How shipping trade lanes will evolve with new partnerships

December 12, 2016

 

The world’s shipping traffic is heavily directed by trade demands. Few examples illustrate this point quite like the Panama Canal, where committed workers divided a continent to create more efficient shipping routes, changing the passage of cargo vessels forever.

However, it’s not just physical changes like new shipping lanes that direct the flow of trade by sea freight. A new report from Ti Insight found that international trade partnerships can greatly change the flow of sea traffic between regions. As intra-regional trade lanes continue to be the most valuable, and therefore the busiest, agreements such as the Trans-Pacific Partnership (TPP) and the Transatlantic Trade and Investment Partnership (TTIP) are extremely important to the international shipping and freight forwarding industry.

The busiest lanes aren’t international trade routes

Ti Insight found that the world’s 10 busiest regional trade routes account for 78 per cent of global trade value, indicating just how much cargo is never shipped beyond the region it originates from. The top three of this list alone account for more than half of all international trade.

According to Ti Insight, these are trends that are likely to remain fairly constant. While their overall market share may begin to dip slightly as international partnerships shift demand for goods, intra-regional trade lanes are likely to remain the busiest overall as their use isn’t predicated on international trade agreements remaining stable.

Freightplus preparing bulldozers to be shipped from Panama to Australia.Freightplus preparing bulldozers to be shipped from Panama to Australia.

Ernst & Young (EY) also investigated the changing trade flows across the world, confirming Ti Insight’s view that there will be shifts as new economic powers arise. EY found that growing Asian markets will be an important catalyst for the kinds of intra-regional trade flows that continue to dominate global freight, with shipping between China and India in particular expected to rise at a rate of 22 per cent per year through to 2020.

Another insight levied by EY is the nature of trade across borders. More than a third of companies surveyed by the firm are consistently shipping goods between their various offices, rather than to customers, so international shipping demand isn’t entirely customer-driven. Overall, EY noted that international trade in general will be focused on Europe, Africa and the Middle East, so it’s essential for businesses to engage with freight forwarders that have vast international experience.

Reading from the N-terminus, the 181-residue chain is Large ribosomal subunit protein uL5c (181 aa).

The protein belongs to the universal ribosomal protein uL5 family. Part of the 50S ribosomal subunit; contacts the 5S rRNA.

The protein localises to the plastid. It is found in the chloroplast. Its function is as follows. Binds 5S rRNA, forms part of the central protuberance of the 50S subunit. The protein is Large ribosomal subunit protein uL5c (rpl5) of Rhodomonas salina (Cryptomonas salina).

How could the TPP impact these trends?

The TPP is a trade agreement that sets to unite up to 12 countries from a number of continents scattered around the Pacific Rim, including the US, Japan, Mexico and New Zealand. The agreement is expected to reduce or remove a significant number of tariffs between the member countries, freeing up trade and incentivising imports and exports across the Pacific Ocean.

However, the TPP has so far been met with some controversy, as while the agreement has been signed, it still isn’t in force. Recently, President-elect Donald Trump cast further doubt on the TPP’s future, claiming it was the first thing he would pull out of once he took office. Consequently, according to a BBC report, Japan is also unsure of its status and claimed the TPP wouldn’t be valuable without the US.

If the TPP were to go ahead as intended, the lowered tariffs would likely lead to greater activity between regions, with a significant focus on trade lanes throughout the Pacific.

Would the TTIP have similar effects?

Unlike the TTP, the TTIP is currently still in negotiation, and concerns a potential trade agreement between the US and the European Union (EU). Essentially, its aims are to create stronger connections with EU markets for goods made in the US. If it were to go through, it could promote greater use of the various cross-Atlantic shipping lanes.

Freightplus currently ships around 400 boats a year from the US to Australia under the US-Australia free trade agreement.Freightplus currently ships around 400 boats a year from the US to Australia under the US-Australia free trade agreement.

Overall, intra-regional trade is likely to remain the dominant force for sea freight. However, if newly proposed trade agreements that aim to unite the continents are successful, it could at least impact its market share and move shipping traffic into new routes.

To find out more about shipping goods internationally, get in touch with the team at Freightplus.

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